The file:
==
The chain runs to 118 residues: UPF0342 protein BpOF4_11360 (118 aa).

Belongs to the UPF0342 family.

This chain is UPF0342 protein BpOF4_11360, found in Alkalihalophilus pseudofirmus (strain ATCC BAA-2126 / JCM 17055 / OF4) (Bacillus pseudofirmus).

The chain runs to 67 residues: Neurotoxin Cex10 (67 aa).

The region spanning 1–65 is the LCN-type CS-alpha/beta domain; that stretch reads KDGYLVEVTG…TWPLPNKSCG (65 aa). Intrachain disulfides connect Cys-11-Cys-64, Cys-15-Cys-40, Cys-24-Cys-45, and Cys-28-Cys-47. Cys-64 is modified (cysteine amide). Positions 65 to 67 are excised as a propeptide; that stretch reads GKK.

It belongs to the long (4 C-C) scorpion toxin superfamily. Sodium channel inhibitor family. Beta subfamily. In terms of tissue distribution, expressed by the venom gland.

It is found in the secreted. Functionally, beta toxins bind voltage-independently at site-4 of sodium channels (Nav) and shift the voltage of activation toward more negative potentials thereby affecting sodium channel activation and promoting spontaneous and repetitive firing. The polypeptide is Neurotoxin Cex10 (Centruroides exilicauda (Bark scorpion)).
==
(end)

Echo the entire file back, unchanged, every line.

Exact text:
The chain runs to 118 residues: UPF0342 protein BpOF4_11360 (118 aa).

Belongs to the UPF0342 family.

This chain is UPF0342 protein BpOF4_11360, found in Alkalihalophilus pseudofirmus (strain ATCC BAA-2126 / JCM 17055 / OF4) (Bacillus pseudofirmus).

The chain runs to 67 residues: Neurotoxin Cex10 (67 aa).

The region spanning 1–65 is the LCN-type CS-alpha/beta domain; that stretch reads KDGYLVEVTG…TWPLPNKSCG (65 aa). Intrachain disulfides connect Cys-11-Cys-64, Cys-15-Cys-40, Cys-24-Cys-45, and Cys-28-Cys-47. Cys-64 is modified (cysteine amide). Positions 65 to 67 are excised as a propeptide; that stretch reads GKK.

It belongs to the long (4 C-C) scorpion toxin superfamily. Sodium channel inhibitor family. Beta subfamily. In terms of tissue distribution, expressed by the venom gland.

It is found in the secreted. Functionally, beta toxins bind voltage-independently at site-4 of sodium channels (Nav) and shift the voltage of activation toward more negative potentials thereby affecting sodium channel activation and promoting spontaneous and repetitive firing. The polypeptide is Neurotoxin Cex10 (Centruroides exilicauda (Bark scorpion)).